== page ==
The following article is based on an interview I did for Extech Cloud back in August 2019. 

In this COVID-19 world it strikes me even more that the barriers of not wanting to change the status quo, feeling that staff need to be controlled and the fear of change have held firms back from using technology that was available to them. 

For years and years we have had video-conferencing and remote working on tap but they have not been embraced. Yet now the situation demands law firms are using solutions so they can survive in a climate – and it means they must adapt.  

It is fascinating to watch attention switch from vanity projects to practical, deliverable IT platforms that will enable the business to  operate. 

The barriers of adoption are well and truly down and I believe there will be no going back. 

In these times we all need a little bit of good news and we all need hope. 

For me that good news is that IT solutions are proving they can enable businesses to operate despite what the world throws at them. 

Legal IT Outlook

The legal IT market can sometimes fail to deliver the hype that we’re supposed to believe about new technology — creating a disillusion which can hinder progress. In fact, it can often resemble the Gartner Hype Scale.

Often, new technology is developed, and its capabilities are demonstrated to the market, which triggers a steep rise in expectation. They peak before it comes crashing down under the realisation that this technology, although promising, is probably some years away from mainstream adoption.

Over time, expectations slowly begin to rise again as we realise the potential until it becomes normalised. It’s a bit like the Dotcom boom, in that there was tremendous hype, but then consumers became disappointed. However, the ideas people were excited about did come to fruition, albeit in a much longer time frame than those expected. Back in 2000, we were discussing watching TV anytime on any device, but the reality is that this has only become the norm over the last three to four years.

One of the possible reasons then that law firms fail to drive real value from their IT is because of misplaced attention.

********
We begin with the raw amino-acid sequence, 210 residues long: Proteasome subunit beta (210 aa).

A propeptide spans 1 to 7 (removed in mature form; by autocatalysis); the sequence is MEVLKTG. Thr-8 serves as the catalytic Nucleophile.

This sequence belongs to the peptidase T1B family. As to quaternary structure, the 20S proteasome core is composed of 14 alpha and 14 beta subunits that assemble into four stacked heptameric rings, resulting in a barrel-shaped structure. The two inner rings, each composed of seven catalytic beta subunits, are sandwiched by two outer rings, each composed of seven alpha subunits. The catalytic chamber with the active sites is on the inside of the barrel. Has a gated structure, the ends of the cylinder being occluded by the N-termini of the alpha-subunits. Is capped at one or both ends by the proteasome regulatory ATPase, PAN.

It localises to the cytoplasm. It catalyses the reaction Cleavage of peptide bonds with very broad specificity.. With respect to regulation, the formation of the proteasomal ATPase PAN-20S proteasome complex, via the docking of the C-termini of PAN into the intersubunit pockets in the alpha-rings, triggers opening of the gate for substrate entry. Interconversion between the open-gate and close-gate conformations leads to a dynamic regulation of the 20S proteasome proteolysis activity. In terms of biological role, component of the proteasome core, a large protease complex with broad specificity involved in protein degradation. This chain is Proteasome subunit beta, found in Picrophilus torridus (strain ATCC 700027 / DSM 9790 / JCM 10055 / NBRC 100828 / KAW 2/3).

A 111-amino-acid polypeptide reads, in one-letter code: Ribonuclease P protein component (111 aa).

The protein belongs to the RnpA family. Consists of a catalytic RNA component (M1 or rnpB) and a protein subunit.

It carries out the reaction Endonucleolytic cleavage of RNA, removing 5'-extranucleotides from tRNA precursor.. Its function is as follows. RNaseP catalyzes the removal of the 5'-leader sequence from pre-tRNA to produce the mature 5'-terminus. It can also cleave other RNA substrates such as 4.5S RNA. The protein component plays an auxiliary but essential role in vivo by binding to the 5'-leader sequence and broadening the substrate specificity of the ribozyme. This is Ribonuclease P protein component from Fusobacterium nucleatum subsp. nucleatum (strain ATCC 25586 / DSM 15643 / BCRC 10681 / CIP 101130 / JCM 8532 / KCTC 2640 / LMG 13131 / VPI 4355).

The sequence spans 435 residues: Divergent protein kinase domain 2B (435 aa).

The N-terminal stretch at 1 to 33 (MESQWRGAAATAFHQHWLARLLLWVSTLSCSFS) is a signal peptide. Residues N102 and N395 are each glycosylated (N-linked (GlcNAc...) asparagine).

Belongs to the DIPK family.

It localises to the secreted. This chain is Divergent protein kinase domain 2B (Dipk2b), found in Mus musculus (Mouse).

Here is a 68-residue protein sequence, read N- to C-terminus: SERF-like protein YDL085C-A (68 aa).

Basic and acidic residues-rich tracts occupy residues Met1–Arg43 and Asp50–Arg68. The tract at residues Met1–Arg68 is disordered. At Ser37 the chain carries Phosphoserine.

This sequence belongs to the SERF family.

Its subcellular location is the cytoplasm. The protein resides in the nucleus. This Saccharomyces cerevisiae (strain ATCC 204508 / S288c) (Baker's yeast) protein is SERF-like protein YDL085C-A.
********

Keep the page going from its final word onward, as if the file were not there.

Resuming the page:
For example, think of all the headlines in recent times devoted to artificial intelligence and things like blockchain. The enthusiasm shouldn’t be dampened though: it’s expected that progressive innovations will come out of these technologies, and we’re already seeing some come to market. 

How to drive value

However, for most law firms, it is mainly an academic conversation.

The more pertinent question that should be on everyone’s lips is what can firms do today and over the next few years to drive value from their IT?

A good place to start is to focus and put IT into two categories: commodity and value-add IT.

Hosting, network and connectivity fall under the category of commodity. Firms should ensure that a strategic long-term view is taken on these areas to deliver total cost-effectiveness. 

But support, helpdesk and applications are where law firms have the greatest potential to deliver high value-add IT to their business. For example, we’re beginning to see firms benefiting from positive adoption of mid-market practice management systems which have accounts, time recording and billing all within one system – there’s a dramatic reduction in paper-based practices and a massive increase in automation and accuracy. Forget the endless hype around AI and machine learning – it’s more important right now that people are leveraging core systems for case creation and a joined up data approach. And yes, these systems have been around for a long time, but at last they are being used properly, and not just talked about.

A look to the future

With consideration of the hype scale, and how these technologies can skew our views of the truth, it really is important to keep it real when it comes to legal IT. Over the next few years firms are likely to change their solutions as market pressure becomes ever greater – and then we’ll see a lot of inward-looking work on business processes, continuous improvement and making those new solutions work to their maximum.

Once firms have achieved that, then there will be a move towards greater levels of automation, not necessarily AI, but online engagement, client portals and that type of consumerisation. So, we may stop relying on letters and emails and instead implement the proper use of client portals, with clients doing part of the process themselves.

Amongst larger firms we might start to see a focus on Six Sigma-style process improvement applied to the legal process in volume areas. There will also be a greater push for mobility due to the cost of office space continuing to rise, coupled with the decreasing need for lawyers to be in the office due to the use of new technology. There will still be cultural barriers to overcome but firms are becoming more aware of the need to cater for work/life balance and that working styles are increasingly a factor in the battle for talent.

But there will always be this sense of legal playing catch-up. For all the talk, the reality is that when it comes to legal IT, it’s yesterday’s technology that is the present, and today’s technology very much the future.